However, the slack fill claims against Pringles and Fruity Snacks weren’t preempted. Federal regulations ban “nonfunctional” slack fill which does not exist for permissible purposes such as “[p]rotection of the contents of the package,”“[u]navoidable product settling during shipping and handling,” and the like. Though plaintiffs didn’t expressly plead nonfunctionality, the complaint did reference the relevant regulation, including the functional exceptions, and stated that defendants had “no lawful justification” for the slack fill. Thus, the court declined to find express preemption.
The court also rejected defendants’ field preemption argument. Here, plaintiffs weren’t trying to enforce the FDCA, which lacks a private right of action, but rather to vindicate their separate and independent right to be free of false advertising. Pom Wonderful was not to the contrary; it didn’t bar state-law claims. “Plaintiffs' claims for damages arise from state-made common law duties that also happen to coincide with the federal statutory scheme, which ensures that these claims will not conflict with or impair the FDA's regulatory power.”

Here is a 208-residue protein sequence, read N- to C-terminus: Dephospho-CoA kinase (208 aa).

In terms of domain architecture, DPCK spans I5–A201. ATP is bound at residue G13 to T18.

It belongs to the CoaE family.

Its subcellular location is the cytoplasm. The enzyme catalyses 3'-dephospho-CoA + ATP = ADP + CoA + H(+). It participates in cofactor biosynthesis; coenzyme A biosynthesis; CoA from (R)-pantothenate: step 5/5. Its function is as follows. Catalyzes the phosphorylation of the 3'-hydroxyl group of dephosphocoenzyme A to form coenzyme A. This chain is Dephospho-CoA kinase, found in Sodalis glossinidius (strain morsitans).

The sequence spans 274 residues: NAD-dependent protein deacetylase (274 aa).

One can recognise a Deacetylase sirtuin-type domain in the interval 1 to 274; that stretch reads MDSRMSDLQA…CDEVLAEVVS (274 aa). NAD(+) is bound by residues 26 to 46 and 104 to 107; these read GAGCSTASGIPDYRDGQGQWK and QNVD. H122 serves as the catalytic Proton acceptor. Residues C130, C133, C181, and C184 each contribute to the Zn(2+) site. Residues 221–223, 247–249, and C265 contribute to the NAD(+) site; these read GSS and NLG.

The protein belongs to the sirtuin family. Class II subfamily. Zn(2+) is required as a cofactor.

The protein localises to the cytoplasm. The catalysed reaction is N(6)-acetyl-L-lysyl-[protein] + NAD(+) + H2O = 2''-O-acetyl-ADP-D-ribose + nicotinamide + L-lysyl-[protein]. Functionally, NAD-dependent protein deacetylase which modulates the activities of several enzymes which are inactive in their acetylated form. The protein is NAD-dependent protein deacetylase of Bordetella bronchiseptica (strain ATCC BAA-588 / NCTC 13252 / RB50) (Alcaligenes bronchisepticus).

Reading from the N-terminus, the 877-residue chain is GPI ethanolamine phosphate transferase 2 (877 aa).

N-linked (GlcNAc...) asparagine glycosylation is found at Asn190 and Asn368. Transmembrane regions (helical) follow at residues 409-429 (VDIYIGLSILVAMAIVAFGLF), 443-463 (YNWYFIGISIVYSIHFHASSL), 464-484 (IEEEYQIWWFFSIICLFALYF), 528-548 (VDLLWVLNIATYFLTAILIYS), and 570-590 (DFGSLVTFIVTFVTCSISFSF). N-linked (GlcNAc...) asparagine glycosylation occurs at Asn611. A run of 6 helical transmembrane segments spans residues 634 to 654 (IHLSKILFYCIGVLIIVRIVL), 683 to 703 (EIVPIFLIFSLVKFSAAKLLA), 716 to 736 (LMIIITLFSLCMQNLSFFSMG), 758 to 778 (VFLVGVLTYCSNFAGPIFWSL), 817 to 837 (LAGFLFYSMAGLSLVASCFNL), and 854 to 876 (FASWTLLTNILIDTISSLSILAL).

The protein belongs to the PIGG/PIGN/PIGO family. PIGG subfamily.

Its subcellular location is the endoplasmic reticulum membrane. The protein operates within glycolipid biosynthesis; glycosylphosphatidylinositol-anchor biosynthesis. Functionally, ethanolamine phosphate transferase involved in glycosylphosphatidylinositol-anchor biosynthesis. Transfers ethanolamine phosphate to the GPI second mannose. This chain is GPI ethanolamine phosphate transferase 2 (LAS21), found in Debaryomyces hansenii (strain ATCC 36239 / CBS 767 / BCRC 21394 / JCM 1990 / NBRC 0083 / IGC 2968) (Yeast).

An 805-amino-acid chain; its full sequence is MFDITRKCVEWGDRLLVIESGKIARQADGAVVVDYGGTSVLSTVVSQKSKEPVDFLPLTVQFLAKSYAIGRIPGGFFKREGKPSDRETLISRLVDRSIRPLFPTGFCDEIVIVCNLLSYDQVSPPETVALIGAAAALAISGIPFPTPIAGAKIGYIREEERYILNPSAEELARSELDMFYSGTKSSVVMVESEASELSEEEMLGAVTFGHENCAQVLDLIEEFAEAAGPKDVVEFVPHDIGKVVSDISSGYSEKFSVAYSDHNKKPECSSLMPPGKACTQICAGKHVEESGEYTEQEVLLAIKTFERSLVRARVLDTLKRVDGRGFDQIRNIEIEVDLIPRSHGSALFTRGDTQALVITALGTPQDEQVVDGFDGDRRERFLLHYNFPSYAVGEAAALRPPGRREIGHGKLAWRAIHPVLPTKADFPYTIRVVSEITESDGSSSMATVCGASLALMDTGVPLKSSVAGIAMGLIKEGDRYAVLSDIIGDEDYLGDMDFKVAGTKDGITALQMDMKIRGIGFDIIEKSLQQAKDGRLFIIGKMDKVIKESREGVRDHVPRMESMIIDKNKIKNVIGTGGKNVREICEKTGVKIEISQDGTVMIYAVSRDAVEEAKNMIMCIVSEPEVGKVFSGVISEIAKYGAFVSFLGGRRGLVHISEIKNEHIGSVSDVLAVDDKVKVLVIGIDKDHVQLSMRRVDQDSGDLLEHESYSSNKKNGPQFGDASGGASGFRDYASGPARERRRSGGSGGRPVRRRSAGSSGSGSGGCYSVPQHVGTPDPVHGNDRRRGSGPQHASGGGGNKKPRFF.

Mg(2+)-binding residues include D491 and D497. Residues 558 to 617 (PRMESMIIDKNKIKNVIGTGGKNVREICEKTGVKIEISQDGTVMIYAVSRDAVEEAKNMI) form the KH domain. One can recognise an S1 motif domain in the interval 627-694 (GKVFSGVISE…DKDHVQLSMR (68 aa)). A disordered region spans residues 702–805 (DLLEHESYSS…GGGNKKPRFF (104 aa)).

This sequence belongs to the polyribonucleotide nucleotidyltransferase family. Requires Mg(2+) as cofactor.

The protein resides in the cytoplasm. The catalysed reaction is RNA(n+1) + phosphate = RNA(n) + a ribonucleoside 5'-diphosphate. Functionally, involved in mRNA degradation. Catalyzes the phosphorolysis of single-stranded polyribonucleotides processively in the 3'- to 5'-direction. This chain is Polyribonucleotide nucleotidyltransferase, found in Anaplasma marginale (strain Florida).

Likewise, the court rejected the application of the primary jurisdiction doctrine. “Allegations of deceptive labeling do not require consultation of the expertise of the FDA as ‘every day courts decide whether conduct is misleading.’” Specifically, with respect to “evaporated cane juice,” defendants argued that the FDA was in the process of developing a position on use of the term, but its draft guidance from 2009 was nonbinding and was circulated for the purpose of soliciting comments only. Plus, there was already a specific regulation requiring that “[t]he common or usual name of a food” shall be used to “identify or describe, in as simple and direct terms as possible, the basic nature of the food or its characterizing properties or ingredients.” Plaintiffs’ allegations that the products at issue contained “sugar,” which should be cited by its “common or usual name” under the regulations, was sufficient to proceed no matter what the FDA did next.